Avery’s lost in the swamp, but he’s not alone. Things are ramping up for the big finale in this week’s episode of Swamp Thing.
After last week’s struggle against the Cables, Avery is stranded and badly injured. The opening scenes of this episode are shot in a really interesting way, with the edges blurred out and the different angles edited together in a disorienting fashion. It perfectly brings us in on how desperate Avery must feel in this situation. Will Patton is great in these scenes, muttering to himself and keeping himself focused on moving forward and marking his path. He’s clearly scared and out of it, but there’s a determination beneath it all that speaks volumes about Patton’s take on Avery Sunderland.
It was interesting to finally see why Avery is so preoccupied with the swamp. Knowing the lore of the comics, the manner in which his father is killed may raise some eyebrows. I can’t help but wonder if that would have led to something even more fantastical if the show had received another season.
The only part of these opening sequences in the swamp that didn’t quite work for me was a particular scare involving Avery’s vision of Lucilia Cable. The visuals were neat, but the CGI was a little wonky, which is surprising when you consider how solid the effects have been across the board all season.
For instance, going back to the vision of Avery’s father’s death, the fiery effects work incredibly well. Some of the fire may in fact be a computer-generated effect, but it appears to be mixed with practical flames. The result is a very impressive moment, as the actor doesn’t appear to be wearing a bulky flame-resistant suit, something that you see in many such stunts that can take you out of the scene. It’s a somewhat small touch, but it adds to authenticity of Avery’s vision and therefore, the horror is more palpable.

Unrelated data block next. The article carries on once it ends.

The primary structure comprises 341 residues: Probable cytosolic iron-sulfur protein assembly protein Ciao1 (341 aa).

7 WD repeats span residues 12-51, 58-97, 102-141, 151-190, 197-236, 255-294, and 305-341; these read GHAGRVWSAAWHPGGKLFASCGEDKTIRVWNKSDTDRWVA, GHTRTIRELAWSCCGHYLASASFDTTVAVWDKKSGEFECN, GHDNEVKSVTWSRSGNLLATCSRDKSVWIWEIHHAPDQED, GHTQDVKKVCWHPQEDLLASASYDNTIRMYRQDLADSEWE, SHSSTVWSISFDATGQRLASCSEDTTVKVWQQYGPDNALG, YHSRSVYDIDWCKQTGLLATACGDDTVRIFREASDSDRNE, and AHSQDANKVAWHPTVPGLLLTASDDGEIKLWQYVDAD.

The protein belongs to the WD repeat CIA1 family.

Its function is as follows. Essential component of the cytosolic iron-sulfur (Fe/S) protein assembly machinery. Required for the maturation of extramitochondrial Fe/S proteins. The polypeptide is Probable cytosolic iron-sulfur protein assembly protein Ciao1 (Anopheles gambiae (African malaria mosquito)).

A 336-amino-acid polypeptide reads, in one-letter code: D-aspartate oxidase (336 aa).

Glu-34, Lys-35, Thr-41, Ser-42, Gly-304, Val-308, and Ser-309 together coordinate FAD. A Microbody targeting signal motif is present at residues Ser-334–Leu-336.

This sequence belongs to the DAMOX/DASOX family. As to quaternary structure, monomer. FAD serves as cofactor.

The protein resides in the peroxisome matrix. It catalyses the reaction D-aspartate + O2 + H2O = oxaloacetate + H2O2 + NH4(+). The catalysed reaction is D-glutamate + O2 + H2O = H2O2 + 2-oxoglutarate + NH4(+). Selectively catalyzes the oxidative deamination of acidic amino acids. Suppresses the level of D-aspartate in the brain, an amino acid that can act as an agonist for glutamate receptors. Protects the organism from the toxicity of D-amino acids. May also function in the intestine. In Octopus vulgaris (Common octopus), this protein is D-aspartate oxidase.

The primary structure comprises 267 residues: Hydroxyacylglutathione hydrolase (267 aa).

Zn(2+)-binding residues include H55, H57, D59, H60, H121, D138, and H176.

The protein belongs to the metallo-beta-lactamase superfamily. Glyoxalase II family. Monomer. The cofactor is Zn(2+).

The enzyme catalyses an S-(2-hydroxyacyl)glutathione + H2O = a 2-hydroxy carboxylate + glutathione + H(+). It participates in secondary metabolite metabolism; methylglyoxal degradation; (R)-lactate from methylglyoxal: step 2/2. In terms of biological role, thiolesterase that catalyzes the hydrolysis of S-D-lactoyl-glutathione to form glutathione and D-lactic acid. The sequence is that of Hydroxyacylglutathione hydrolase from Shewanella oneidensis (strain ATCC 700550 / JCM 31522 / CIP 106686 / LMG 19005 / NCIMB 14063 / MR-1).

This episode also addressed an issue I brought up last week: the absence of Abby’s friend Harlan Edwards, who was seemingly forgotten after he went back to the CDC. In fact, the episode addresses this by showing how Harlan has similarly felt forgotten, and there’s a tenderness to Leonardo Nam’s performance in this episode that shows there’s more to Harlan besides a bit of sass and a big brain.
In a fun nod to the original 1982 film adaptation, horror and sci-fi icon Adrienne Barbeau guest stars as Dr. Palomar, a scientist at the CDC who leads Abby into her first real confrontation with the Conclave. Barbeau doesn’t get much to do in this episode beyond acting stern and gaslighting Abby in regards to her research, but it’s always a pleasure to see her pop up in something. It’s also just a nice treat for fans of Swampy’s previous cinematic outings.
Speaking of Swamp Thing himself, Derek Mears absolutely crushes in this episode. He has probably more dialogue in this episode than he’s had all season and he completely sells Swamp Thing’s silent fury. I’ve mentioned this before, but it cannot be overstated how impressive it is that Mears can emote to such a degree through all of the makeup and prosthetics. This is not only a testament to the abilities of the effects team, but to the actor as well. Fans have likely been looking forward to a confrontation between Alec and Avery all season long, and they won’t be disappointed. There’s a palpable rage that Alec appears to barely be able to contain throughout these scenes.
The final showdown is shot in a really interesting fashion, keeping Avery in the foreground and Swamp Thing’s fight with the Conclave’s mercenaries in the back. The choice to obscure a lot of the action lends to the idea that Alec has become, quite literally, a force of nature. There’s a real frantic and chaotic feel to the whole battle.
The only drawback here is that the excitement of these scenes led to parts of the episode feeling oddly paced. The show doesn’t have to be all action, of course, but there’s such a powerful sense of momentum to the Avery/Swamp Thing storyline that it occasionally felt like the show was grinding to a halt during the other B-plots, resulting in a bit of a jerky sense of pace to some of it.
Despite this, “Long Walk Home” was one of the most exciting episodes yet and it sets the stage for an adaptation of one of the all-time great issues of Swamp Thing. Join me next week as we learn a little bit more about our hero in “The Anatomy Lesson.”